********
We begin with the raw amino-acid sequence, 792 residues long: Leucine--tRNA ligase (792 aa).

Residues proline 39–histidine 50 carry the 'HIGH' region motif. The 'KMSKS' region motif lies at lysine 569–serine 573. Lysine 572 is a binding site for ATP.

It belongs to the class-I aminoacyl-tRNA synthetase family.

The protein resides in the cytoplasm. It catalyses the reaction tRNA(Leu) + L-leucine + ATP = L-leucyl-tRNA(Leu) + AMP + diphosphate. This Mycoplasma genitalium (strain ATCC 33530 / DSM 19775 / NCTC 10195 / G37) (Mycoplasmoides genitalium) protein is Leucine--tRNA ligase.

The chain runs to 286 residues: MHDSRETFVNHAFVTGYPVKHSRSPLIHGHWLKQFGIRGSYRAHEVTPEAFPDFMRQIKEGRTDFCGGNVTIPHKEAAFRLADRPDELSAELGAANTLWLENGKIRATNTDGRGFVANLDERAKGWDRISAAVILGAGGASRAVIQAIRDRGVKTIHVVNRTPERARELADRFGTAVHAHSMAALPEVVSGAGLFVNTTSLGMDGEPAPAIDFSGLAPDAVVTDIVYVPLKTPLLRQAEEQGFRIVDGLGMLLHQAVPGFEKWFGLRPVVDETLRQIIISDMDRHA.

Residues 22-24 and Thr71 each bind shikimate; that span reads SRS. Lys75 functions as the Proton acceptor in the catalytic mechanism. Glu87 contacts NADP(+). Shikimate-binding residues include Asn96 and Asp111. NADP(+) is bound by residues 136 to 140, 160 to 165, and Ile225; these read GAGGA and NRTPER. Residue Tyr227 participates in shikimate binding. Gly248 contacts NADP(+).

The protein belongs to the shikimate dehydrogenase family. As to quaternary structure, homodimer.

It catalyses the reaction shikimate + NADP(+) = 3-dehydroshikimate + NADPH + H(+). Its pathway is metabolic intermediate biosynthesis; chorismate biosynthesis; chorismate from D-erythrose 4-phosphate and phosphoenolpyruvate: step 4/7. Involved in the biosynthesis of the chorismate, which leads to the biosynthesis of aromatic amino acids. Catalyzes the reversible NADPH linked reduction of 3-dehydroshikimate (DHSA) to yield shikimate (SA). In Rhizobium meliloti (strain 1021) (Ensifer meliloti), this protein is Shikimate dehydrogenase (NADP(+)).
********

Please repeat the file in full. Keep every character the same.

We begin with the raw amino-acid sequence, 792 residues long: Leucine--tRNA ligase (792 aa).

Residues proline 39–histidine 50 carry the 'HIGH' region motif. The 'KMSKS' region motif lies at lysine 569–serine 573. Lysine 572 is a binding site for ATP.

It belongs to the class-I aminoacyl-tRNA synthetase family.

The protein resides in the cytoplasm. It catalyses the reaction tRNA(Leu) + L-leucine + ATP = L-leucyl-tRNA(Leu) + AMP + diphosphate. This Mycoplasma genitalium (strain ATCC 33530 / DSM 19775 / NCTC 10195 / G37) (Mycoplasmoides genitalium) protein is Leucine--tRNA ligase.

The chain runs to 286 residues: MHDSRETFVNHAFVTGYPVKHSRSPLIHGHWLKQFGIRGSYRAHEVTPEAFPDFMRQIKEGRTDFCGGNVTIPHKEAAFRLADRPDELSAELGAANTLWLENGKIRATNTDGRGFVANLDERAKGWDRISAAVILGAGGASRAVIQAIRDRGVKTIHVVNRTPERARELADRFGTAVHAHSMAALPEVVSGAGLFVNTTSLGMDGEPAPAIDFSGLAPDAVVTDIVYVPLKTPLLRQAEEQGFRIVDGLGMLLHQAVPGFEKWFGLRPVVDETLRQIIISDMDRHA.

Residues 22-24 and Thr71 each bind shikimate; that span reads SRS. Lys75 functions as the Proton acceptor in the catalytic mechanism. Glu87 contacts NADP(+). Shikimate-binding residues include Asn96 and Asp111. NADP(+) is bound by residues 136 to 140, 160 to 165, and Ile225; these read GAGGA and NRTPER. Residue Tyr227 participates in shikimate binding. Gly248 contacts NADP(+).

The protein belongs to the shikimate dehydrogenase family. As to quaternary structure, homodimer.

It catalyses the reaction shikimate + NADP(+) = 3-dehydroshikimate + NADPH + H(+). Its pathway is metabolic intermediate biosynthesis; chorismate biosynthesis; chorismate from D-erythrose 4-phosphate and phosphoenolpyruvate: step 4/7. Involved in the biosynthesis of the chorismate, which leads to the biosynthesis of aromatic amino acids. Catalyzes the reversible NADPH linked reduction of 3-dehydroshikimate (DHSA) to yield shikimate (SA). In Rhizobium meliloti (strain 1021) (Ensifer meliloti), this protein is Shikimate dehydrogenase (NADP(+)).